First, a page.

Society for Neuroscience

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Society for Neuroscience
Founded1969
FocusAdvancing the Understanding of the Brain and Nervous System
Location
  • 1121 14th Street, NW Suite 1010
    Washington, DC 20005
Members
Nearly 37,000 (2017)
Key people
Richard L. Huganir, President[1] Diane Lipscombe, President-elect[2]
Websitewww.sfn.org

The Society for Neuroscience (SfN) is a professional society, headquartered in Washington, DC, for basic scientists and physicians around the world whose research is focused on the study of the brain and nervous system.[3] It is especially well known for its annual meeting, consistently one of the largest scientific conferences in the world.

History[edit]

SfN was founded in 1969 by Ralph W. Gerard and, at nearly 37,000 members, has grown to be the largest neuroscience society in the world.[3] The stated mission of the society is to:

  1. Advance the understanding of the brain and the nervous system.
  2. Provide professional development activities, information, and educational resources.
  3. Promote public information and general education about science and neuroscience.
  4. Inform legislators and other policy makers about the implications of research for public policy, societal benefit, and continued scientific progress.[3]

The Society publishes two peer-reviewed scientific journals. The Journal of Neuroscience publishes papers on a broad range of topics of general interest to those working on the nervous system. eNeuro is an open-access journal that publishes high-quality, broad-based, peer-reviewed research focused solely on the field of neuroscience.

Annual meeting[edit]

The Society holds an annual meeting that is attended by scientists and physicians from all around the world. The first annual meeting of the society was held in Washington, DC in 1971, and it was attended by 1,396 scientists. Subsequent meetings have been held annually in a variety of cities throughout the US, with the exception of the 1988 meeting, which was held in Canada. Attendance had increased to approximately 44,000 attendees, but dropped to approximately 27,700 in 2019[4]. The 2018 meeting was held in San Diego, CA, and the 2019 meeting was held in Chicago, IL.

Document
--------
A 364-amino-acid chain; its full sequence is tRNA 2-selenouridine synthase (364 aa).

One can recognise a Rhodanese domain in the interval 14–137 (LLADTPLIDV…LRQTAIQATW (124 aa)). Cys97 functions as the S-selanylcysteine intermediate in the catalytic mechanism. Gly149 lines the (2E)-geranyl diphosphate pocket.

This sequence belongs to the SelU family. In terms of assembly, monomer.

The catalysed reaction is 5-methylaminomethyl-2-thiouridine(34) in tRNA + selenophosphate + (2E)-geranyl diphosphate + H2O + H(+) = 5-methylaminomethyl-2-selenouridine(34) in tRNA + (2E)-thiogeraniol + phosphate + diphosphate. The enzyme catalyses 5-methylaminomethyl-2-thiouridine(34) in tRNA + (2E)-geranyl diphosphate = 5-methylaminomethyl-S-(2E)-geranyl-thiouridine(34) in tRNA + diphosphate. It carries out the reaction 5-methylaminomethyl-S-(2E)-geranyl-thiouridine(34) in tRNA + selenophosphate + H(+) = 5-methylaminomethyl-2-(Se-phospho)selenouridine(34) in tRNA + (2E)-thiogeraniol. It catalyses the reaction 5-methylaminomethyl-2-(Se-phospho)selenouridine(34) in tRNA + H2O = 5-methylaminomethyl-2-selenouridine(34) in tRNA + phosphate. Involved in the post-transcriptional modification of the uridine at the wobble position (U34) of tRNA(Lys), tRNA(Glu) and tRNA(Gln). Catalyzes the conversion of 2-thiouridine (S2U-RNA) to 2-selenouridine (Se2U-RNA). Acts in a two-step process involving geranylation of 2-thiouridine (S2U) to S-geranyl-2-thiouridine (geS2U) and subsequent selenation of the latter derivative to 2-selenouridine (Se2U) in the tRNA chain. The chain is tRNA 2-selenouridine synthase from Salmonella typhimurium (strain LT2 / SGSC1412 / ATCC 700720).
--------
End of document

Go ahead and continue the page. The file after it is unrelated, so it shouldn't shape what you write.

Presidents[edit]

The following people have been President of the Society:[5]

Awards[edit]

SfN offers the following awards, fellowships, and honors:

  • Award for Education in Neuroscience
  • Bernice Grafstein Award for Outstanding Accomplishments in Mentoring
  • Donald B. Lindsley Prize in Behavioral Neuroscience
  • FENS Forum Travel Awards
  • FENS Member Travel Awards to SfN Annual Meeting
  • The Gruber Foundation Neuroscience Prize
  • IBRO Member Travel Awards to SfN Annual Meeting
  • IBRO World Congress Travel Awards
  • Jacob P. Waletzky Award
  • Janett Rosenberg Trubatch Career Development Award
  • JNS Meeting Travel Awards
  • JNS Member Travel Awards to SfN Annual Meeting
  • Julius Axelrod Prize
  • Louise Hanson Marshall Special Recognition Award
  • Mika Salpeter Lifetime Achievement Award
  • Nemko Prize in Cellular or Molecular Neuroscience
  • Neuroscience Scholars Program
  • Next Generation Award
  • Patricia Goldman-Rakic Hall of Honor
  • Peter and Patricia Gruber International Research Award
  • Ralph W. Gerard Prize in Neuroscience
  • Science Educator Award
  • Science Journalism Student Award
  • Swartz Prize for Theoretical and Computational Neuroscience
  • Trainee Professional Development Awards
  • Young Investigator Award

References[edit]

  1. ^ "SfN Election Results: Meet Your New Leaders". Society for Neuroscience. 21 November 2017. Retrieved 29 November 2017.
  2. ^ "SfN Election Results: Meet Your New Leaders". Brown University. 12 June 2017. Retrieved 29 November 2017.
  3. ^ a b c "Mission and Strategic Plan". Society for Neuroscience. Retrieved June 4, 2014.
  4. ^ https://twitter.com/RichCompNeuro/status/1186677892018851840?s=20
  5. ^ "SfN Presidents". Society for Neuroscience. Retrieved December 14, 2015.

External links[edit]